The City Council’s Economic Development and Technology Committee kicked around the idea of closing Colorado Blvd. in Old Pasadena, either partially or completely, to allow businesses with limited indoor space take advantage of sidewalks and the area reserved for curbside parking.
The virtual discussion among members of the so-called EDTECH Committee on Thursday included many ideas about how to accommodate the reopening of businesses, especially restaurants, such as closing roads, and allowing for dining in alleyways, on sidewalks, in parking lots, and parklets, which takes over street parking that extends 8 feet from curbs.
Committee members wondered aloud whether Colorado Blvd. could be closed down, how that would impact public transportation operated by Pasadena Transit, Metro and Foothill Transit, and whether that would end up being a detriment instead of a benefit to businesses along the historic road.
“It can range on a monthly basis anywhere from about $83,000 to about $140,000 depending on how many streets we close and the duration of that closure,” said Transportation Director Laura Cornejo.
City Manager Steve Mermell said his office would have “a consultant under contract” Thursday afternoon to assist with the planning process, but he did not say how much that’s costing the city.
“Government can overthink and maybe become part of the problem,” said Committee Chair Victor Gordo. “I think we need to keep making progress but maybe incorporate more the voices of the business community.”
He and committee members Tryon Hampton, Andy Wilson and Steve Madison all encouraged the streamlining of any permitting process associated with any reopening, including alcohol Conditional Use Permits and signage.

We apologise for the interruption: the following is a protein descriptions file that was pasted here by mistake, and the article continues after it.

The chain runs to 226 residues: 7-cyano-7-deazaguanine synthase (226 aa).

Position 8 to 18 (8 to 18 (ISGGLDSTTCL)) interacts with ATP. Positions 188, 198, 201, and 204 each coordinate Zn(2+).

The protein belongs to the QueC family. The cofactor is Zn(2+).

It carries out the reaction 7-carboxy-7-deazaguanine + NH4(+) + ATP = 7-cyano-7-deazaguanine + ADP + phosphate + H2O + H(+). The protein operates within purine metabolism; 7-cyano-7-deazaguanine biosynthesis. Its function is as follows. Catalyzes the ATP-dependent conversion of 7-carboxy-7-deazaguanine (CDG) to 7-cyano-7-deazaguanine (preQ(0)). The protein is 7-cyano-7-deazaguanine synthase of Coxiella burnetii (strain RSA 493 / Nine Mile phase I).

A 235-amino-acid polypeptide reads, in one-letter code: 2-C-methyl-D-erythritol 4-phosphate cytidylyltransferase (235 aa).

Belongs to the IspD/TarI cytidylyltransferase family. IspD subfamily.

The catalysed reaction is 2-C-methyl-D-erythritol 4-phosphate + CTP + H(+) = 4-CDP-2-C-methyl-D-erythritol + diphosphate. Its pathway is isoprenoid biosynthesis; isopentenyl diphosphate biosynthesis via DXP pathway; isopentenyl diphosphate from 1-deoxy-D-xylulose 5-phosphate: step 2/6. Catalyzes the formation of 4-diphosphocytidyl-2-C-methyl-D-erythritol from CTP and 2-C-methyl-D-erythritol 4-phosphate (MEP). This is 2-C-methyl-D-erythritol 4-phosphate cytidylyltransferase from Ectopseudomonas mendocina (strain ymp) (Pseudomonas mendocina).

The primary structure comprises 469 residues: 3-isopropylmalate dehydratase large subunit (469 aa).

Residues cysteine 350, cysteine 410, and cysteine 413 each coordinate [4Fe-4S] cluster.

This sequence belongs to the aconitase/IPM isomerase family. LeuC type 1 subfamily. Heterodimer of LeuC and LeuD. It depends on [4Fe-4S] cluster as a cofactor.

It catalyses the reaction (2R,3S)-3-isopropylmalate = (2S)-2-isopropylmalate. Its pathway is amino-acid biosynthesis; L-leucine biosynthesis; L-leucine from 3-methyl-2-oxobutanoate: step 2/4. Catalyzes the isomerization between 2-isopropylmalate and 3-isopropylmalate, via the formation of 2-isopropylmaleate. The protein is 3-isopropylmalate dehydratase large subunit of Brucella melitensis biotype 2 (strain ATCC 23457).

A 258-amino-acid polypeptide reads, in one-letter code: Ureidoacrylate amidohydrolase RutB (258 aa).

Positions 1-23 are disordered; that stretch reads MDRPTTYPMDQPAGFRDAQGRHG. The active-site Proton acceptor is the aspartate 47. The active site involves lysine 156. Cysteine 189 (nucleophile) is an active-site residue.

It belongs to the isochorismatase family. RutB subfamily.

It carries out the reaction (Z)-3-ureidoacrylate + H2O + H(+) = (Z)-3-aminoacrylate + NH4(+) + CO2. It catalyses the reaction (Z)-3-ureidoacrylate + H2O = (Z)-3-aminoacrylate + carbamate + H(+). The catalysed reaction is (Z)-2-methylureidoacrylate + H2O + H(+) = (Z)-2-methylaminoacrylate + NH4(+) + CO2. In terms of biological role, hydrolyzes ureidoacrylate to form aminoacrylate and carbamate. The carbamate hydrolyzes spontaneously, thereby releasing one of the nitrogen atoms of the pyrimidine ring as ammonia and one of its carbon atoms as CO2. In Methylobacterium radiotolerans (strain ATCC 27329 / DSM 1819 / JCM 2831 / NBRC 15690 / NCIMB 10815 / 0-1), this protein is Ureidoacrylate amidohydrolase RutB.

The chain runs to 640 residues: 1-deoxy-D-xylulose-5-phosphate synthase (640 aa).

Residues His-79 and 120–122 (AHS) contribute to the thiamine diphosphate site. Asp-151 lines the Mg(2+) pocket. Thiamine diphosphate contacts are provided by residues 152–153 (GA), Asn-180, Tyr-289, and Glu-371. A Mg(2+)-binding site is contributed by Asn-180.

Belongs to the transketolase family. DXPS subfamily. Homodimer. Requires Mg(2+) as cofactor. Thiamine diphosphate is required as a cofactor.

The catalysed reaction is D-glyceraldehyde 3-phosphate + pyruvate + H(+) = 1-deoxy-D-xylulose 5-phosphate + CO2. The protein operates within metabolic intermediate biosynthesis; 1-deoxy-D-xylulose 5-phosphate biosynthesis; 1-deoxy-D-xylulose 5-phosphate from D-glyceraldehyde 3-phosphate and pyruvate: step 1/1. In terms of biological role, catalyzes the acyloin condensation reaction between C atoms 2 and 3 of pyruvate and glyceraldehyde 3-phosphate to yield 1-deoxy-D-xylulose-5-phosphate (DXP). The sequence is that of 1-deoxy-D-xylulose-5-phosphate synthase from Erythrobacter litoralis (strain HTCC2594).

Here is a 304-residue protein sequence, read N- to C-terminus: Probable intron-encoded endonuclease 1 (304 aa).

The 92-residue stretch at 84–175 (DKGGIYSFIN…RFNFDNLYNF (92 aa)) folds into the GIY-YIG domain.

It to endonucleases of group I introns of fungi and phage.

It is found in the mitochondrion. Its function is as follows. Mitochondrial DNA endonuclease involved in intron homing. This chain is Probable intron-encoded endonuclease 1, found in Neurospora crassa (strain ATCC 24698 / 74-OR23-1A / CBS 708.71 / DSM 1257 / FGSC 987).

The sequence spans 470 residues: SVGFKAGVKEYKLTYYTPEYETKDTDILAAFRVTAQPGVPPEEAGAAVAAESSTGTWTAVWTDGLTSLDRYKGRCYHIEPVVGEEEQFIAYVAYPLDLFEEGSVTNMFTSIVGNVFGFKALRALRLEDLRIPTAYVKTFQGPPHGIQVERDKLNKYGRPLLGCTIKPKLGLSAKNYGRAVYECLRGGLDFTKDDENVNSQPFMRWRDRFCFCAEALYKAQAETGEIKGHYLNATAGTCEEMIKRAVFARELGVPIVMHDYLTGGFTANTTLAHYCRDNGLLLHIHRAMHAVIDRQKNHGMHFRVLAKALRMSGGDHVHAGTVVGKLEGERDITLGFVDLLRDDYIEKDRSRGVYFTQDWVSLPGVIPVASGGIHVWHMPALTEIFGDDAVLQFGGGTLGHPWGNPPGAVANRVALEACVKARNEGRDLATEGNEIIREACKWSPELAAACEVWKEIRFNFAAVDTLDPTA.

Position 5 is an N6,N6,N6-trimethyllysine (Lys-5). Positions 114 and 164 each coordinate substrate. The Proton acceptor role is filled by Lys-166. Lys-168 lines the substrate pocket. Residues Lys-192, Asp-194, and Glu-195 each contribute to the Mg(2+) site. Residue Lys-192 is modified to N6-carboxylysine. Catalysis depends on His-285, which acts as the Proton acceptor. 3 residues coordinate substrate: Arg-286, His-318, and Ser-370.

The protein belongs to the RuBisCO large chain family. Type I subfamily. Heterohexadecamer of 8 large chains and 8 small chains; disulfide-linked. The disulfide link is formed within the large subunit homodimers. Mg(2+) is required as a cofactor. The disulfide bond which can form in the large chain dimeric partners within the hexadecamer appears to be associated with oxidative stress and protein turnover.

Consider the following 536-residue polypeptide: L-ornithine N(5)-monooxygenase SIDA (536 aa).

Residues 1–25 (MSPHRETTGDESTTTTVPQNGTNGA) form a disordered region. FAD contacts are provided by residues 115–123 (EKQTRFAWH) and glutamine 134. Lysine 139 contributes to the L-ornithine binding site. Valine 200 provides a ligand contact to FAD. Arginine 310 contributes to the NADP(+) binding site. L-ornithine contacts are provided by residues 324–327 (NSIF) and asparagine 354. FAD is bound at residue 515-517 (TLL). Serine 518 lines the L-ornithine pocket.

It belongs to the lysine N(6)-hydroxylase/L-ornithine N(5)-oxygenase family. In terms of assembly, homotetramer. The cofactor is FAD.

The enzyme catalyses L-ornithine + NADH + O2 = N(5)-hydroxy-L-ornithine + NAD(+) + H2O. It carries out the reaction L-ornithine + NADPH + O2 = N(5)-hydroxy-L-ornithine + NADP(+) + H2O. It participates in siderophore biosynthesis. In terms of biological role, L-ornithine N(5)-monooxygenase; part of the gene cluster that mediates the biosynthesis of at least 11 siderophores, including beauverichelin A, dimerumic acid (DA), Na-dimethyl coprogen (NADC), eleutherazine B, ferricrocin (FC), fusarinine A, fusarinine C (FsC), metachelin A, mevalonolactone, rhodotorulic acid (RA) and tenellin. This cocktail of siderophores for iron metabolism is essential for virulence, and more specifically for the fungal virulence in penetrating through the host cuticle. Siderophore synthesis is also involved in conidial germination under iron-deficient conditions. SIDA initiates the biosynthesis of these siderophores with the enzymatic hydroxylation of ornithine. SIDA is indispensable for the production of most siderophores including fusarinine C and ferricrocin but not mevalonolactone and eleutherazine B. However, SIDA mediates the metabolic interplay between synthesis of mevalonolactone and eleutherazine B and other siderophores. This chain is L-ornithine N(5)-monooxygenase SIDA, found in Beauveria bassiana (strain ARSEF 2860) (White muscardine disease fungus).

One idea proposed by David Reyes, Pasadena’s director of planning and community development, was to allow businesses to “self-certify,” and only notify the city if there was a signage issue or outdoor dining accommodation adjustments.
“We can’t let the perfect be the enemy of the good,” said Madison. “I appreciate the point about restaurants are only one segment of our business community but having said that, this is an extremely important part of our entire city. For one thing, we are a restaurant town.”
All the committee members agreed the city should not sit back and wait until Los Angeles County and the state to give the go-ahead for businesses to reopen, to come up with a plan for the reopening. And all agreed with Reyes when he said, “None of this happens without the health order in place.”
“Businesses need to open and people need to get back to work,” Hampton said.
“We should find the easy opportunities to start doing some of these things and try to serve as many people as possible but not hold up the process where we’re trying to solve the hardest problem,” Wilson added. “Get some early wins, perhaps.”
He used Cameron’s Seafood Restaurant at 1978 E. Colorado Blvd., which is in his district, as an example.
“If they’re operating under reduced capacity they don’t need all the parking they have, so the idea of taking a portion of that and making it outdoor (dining) seems like a no-brainer,” Wilson said.
The result of the nearly two-hour discussion was City Manager Mermell and his staff are to return to either the EDTECH committee or full City Council detailed suggestions on how businesses can reopen. Mermell said it’s unlikely his staff will be able to prepare a report by next week, since it’s a short week because of Memorial Day, but could possibly have it ready by the following week.
Committee member Hampton encouraged his colleagues and city staff to be ready to reopen sooner rather than later because “what the governor has to say is going to change in three days. I mean, he’s changing his mind like every 40 minutes.”
Under his four-stage reopening plan, Gov. Gavin Newsom has allowed since May 8 curbside retail businesses resume operations, along with car dealership showrooms and golf courses. He said other non-essential businesses would be allowed to open later in Stage 2.